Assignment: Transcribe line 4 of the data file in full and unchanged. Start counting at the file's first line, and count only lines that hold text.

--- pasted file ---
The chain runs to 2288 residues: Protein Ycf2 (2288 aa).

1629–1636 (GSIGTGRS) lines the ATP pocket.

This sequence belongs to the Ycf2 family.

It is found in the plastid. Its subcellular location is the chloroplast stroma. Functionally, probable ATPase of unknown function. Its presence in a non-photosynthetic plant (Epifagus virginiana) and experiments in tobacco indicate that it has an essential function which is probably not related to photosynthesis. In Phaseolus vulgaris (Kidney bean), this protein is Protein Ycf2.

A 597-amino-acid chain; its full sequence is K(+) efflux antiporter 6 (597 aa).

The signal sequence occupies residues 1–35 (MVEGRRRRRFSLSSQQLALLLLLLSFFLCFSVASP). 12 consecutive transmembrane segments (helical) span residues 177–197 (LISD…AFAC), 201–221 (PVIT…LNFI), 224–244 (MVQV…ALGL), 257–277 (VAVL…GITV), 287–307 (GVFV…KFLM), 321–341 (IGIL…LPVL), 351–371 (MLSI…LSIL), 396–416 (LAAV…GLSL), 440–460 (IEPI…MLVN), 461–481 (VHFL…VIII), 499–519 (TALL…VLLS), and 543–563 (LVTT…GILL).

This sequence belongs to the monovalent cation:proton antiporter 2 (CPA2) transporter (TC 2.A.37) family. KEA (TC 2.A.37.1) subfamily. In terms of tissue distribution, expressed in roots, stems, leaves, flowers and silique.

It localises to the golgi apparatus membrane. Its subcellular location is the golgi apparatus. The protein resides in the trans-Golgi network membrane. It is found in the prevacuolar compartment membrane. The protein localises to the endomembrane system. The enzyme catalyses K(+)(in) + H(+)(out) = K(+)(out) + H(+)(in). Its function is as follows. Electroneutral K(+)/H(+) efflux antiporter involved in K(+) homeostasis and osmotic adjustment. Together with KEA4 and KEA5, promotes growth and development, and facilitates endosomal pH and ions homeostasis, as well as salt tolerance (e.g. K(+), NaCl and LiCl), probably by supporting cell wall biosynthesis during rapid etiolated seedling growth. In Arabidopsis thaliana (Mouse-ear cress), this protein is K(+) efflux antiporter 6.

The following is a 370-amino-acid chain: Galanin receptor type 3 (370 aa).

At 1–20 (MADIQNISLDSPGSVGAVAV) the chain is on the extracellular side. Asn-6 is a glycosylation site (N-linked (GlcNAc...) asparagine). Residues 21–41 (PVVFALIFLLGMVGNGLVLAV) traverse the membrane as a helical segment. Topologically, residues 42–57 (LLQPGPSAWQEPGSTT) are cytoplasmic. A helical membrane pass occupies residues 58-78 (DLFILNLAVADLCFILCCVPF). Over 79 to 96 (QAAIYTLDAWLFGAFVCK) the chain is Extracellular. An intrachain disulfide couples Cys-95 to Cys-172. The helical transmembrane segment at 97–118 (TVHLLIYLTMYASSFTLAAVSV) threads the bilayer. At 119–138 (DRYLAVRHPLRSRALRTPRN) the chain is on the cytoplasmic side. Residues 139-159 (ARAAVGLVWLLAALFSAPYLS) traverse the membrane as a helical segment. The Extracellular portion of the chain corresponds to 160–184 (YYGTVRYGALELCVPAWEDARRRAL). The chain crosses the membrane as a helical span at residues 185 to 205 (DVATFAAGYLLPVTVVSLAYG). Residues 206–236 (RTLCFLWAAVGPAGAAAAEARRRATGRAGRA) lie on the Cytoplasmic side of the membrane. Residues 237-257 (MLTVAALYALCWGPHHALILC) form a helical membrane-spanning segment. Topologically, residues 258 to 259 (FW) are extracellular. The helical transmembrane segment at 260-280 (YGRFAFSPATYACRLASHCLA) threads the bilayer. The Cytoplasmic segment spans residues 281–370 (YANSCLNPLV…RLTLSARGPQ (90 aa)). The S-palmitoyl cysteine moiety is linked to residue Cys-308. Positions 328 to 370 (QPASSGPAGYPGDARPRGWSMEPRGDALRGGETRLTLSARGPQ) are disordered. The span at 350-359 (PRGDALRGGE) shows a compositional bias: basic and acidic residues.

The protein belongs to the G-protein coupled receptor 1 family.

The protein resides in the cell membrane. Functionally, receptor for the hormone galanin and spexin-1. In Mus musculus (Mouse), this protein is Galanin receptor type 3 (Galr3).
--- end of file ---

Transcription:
It is found in the plastid. Its subcellular location is the chloroplast stroma. Functionally, probable ATPase of unknown function. Its presence in a non-photosynthetic plant (Epifagus virginiana) and experiments in tobacco indicate that it has an essential function which is probably not related to photosynthesis. In Phaseolus vulgaris (Kidney bean), this protein is Protein Ycf2.